Whooping Cough Vaccine Does Not protect Majority
Whooping Cough Vaccine Does Not protect Majority of Children
Immunisation Awareness Society
In a startling admission the Institute of Environmental Science and Research have said, in a report commissioned by the Ministry of Health, that the whooping cough (pertussis) vaccine could protect as few as 33% of children and that many children have lost any immunity only four to five years after vaccination (New Zealand Public Health Surveillance Report, December 2004).
The Immunisation Awareness Society (IAS) said today that this tallies with statistics from the 1999 epidemic in which 68 per cent of cases were in the fully vaccinated. Only 16 percent of cases were in completely unvaccinated children. However, research published in the journal Vaccine in 1998 found that the pertussis vaccine used in New Zealand had an efficacy of only 28.5%.
“Given the low vaccination rates claimed by the health authorities, this suggests that, at best, the vaccine just doesn’t work.” said IAS
“At worst, children are not only exposed to the disease through a failed vaccine, but are also exposed to the risks of serious side-effects each of the five times that they receive the shots.”
A Swedish study published in the peer reviewed medical journal Pediatrics found that the rate of serious neurological adverse events caused by the acellular pertussis vaccine to be as high as one in 120 doses.
Over the years the very poor efficacy of the vaccine has been recognised in the increasing number of boosters being administered to children. Immunity from the vaccine is so poor that there is considerable discussion in the medical and research community about giving boosters to older children, adolescents and even adults.
“They have admitted that immunity wanes after four or five years. Are they now suggesting that we should all be getting boosters every five years for the rest of our lives?” asks Sue Claridge, spokesperson for the IAS.
The pertussis component of the diphtheria-tetanus-pertussis vaccine given to children at six weeks, three, five and fifteen months, and four years of age, is one of the most reactive vaccines in the childhood schedule. The vaccine has been consistently associated with SIDS, seizures, encephalitis or brain swelling, and other severe neurological events.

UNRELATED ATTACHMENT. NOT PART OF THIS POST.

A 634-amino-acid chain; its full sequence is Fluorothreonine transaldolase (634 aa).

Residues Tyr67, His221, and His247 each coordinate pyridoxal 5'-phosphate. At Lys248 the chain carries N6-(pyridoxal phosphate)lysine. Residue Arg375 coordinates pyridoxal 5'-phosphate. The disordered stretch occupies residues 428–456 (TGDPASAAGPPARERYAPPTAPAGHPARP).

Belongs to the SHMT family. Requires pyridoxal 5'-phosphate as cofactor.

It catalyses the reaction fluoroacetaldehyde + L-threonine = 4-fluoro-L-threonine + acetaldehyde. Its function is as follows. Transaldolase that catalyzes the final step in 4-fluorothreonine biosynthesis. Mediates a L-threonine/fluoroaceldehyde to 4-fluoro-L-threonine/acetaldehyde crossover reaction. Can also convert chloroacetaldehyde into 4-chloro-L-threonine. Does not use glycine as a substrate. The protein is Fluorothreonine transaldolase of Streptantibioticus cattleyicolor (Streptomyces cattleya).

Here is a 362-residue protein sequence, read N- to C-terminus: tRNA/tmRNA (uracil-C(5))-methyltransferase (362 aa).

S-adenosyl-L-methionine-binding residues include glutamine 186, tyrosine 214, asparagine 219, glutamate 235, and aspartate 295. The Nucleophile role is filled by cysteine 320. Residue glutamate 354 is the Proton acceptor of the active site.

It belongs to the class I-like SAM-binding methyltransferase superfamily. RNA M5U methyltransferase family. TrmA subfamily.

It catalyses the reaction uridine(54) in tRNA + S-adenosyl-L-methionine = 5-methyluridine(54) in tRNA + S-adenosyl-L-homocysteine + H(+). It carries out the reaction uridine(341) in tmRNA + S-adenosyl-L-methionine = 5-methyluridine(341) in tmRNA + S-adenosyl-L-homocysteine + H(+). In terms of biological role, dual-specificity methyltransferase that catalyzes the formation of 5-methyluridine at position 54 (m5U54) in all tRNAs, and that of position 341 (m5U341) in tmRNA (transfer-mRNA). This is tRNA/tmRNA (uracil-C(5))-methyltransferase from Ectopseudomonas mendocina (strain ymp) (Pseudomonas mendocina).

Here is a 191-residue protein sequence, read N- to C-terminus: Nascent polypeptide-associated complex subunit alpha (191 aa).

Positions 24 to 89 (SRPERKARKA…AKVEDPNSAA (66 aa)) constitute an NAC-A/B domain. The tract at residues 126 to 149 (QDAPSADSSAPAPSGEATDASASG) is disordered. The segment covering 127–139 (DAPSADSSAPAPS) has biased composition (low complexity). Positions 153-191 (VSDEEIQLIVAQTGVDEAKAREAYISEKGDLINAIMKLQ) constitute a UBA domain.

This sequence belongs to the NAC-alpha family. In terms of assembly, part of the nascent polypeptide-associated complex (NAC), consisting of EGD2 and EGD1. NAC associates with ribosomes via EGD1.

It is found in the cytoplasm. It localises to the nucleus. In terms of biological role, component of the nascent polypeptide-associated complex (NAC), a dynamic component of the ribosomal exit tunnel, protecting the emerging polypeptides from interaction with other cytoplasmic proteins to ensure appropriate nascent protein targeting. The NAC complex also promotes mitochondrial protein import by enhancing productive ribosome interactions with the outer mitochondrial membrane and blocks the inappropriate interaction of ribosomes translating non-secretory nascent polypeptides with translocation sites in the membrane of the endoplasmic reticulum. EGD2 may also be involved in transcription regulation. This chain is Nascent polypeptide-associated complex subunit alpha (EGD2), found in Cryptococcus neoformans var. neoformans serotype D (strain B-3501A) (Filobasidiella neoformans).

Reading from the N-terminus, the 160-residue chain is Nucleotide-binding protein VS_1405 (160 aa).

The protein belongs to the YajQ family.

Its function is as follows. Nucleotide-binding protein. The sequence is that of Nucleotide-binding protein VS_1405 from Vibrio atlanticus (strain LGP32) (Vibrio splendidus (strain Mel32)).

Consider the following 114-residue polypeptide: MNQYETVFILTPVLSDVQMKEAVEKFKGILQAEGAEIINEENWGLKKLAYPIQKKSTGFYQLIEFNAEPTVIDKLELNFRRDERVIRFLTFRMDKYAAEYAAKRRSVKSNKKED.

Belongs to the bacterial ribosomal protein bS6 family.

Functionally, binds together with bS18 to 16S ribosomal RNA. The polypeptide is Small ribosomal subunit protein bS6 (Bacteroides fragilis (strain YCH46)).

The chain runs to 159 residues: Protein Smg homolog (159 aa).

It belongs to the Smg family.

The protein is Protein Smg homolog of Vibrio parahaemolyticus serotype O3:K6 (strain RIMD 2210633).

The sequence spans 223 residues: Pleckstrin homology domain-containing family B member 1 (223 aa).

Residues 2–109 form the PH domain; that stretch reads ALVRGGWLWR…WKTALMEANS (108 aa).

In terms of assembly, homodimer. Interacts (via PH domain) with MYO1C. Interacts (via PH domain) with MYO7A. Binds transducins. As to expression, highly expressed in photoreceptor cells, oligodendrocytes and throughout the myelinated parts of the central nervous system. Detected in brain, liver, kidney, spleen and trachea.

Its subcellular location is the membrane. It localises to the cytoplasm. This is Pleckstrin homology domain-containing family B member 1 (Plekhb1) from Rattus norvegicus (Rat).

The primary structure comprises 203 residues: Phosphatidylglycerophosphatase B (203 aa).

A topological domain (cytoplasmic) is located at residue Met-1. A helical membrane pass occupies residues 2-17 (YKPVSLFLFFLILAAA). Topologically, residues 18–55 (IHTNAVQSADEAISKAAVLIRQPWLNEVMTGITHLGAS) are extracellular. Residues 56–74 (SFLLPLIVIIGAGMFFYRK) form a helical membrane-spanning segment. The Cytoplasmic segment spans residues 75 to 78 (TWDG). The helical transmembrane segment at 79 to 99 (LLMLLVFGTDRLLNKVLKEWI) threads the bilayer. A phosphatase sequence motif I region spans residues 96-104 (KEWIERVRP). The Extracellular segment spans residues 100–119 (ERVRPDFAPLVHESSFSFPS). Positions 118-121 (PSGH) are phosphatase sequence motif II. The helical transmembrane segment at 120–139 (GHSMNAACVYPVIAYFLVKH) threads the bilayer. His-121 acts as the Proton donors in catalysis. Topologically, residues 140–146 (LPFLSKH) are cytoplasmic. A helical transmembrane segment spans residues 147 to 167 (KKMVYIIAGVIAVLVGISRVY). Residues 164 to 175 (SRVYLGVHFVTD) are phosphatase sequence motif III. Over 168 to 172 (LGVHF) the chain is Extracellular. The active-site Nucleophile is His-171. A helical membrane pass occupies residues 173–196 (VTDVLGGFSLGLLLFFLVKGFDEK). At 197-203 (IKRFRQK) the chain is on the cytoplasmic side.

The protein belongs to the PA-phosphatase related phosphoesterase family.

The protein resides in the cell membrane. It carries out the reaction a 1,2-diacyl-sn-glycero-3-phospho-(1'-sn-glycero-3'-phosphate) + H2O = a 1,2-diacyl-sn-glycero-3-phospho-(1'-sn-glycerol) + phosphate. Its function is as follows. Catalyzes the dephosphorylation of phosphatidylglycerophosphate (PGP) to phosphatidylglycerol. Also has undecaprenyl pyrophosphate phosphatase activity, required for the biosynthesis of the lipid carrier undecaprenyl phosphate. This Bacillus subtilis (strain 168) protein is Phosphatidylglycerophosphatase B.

In 2003 the United States Vaccine Adverse Event Reporting System (VAERS) received 5,396 reports of adverse reactions to the diphtheria-tetanus-acellular pertussis vaccine; 2137 children were admitted to ER of whom 170 were then admitted to hospital. A further 96 were admitted directly to hospital. Eighty-one children died and 50 were left disabled. VAERS is a passive reporting system similar to New Zealand’s, and it is widely recognised that reports to such monitoring systems represent only 10% of the actual number of adverse reactions.
The health authorities in New Zealand continue to blame unvaccinated children for outbreaks of whooping cough. The reality is that it is not the unvaccinated children who are responsible for epidemics in New Zealand but the 70% of vaccinated children who have no immunity despite having had all their shots.
This is compounded by the fact that whooping cough in the vaccinated often goes unrecognised and untreated for many weeks. In a phenomenon known as observer bias, doctors often misdiagnose whooping cough in vaccinated children, believing that their vaccination status protects them against whooping cough. In the last two years there have been media reports of doctors diagnosing whooping cough as asthma and treating children with steroids. Meanwhile, these children are moving around in the community and passing the bacteria on to other unprotected children.
IAS says, “This vaccine has very poor efficacy, it causes a high level of serious adverse reactions and, as noted by ESR, 90%, 95% or even 100% vaccination rates are not going to prevent outbreaks of whooping cough in this country, just as very high vaccination rates have not stopped whooping outbreaks in other countries.”
The Immunisation Awareness Society Inc.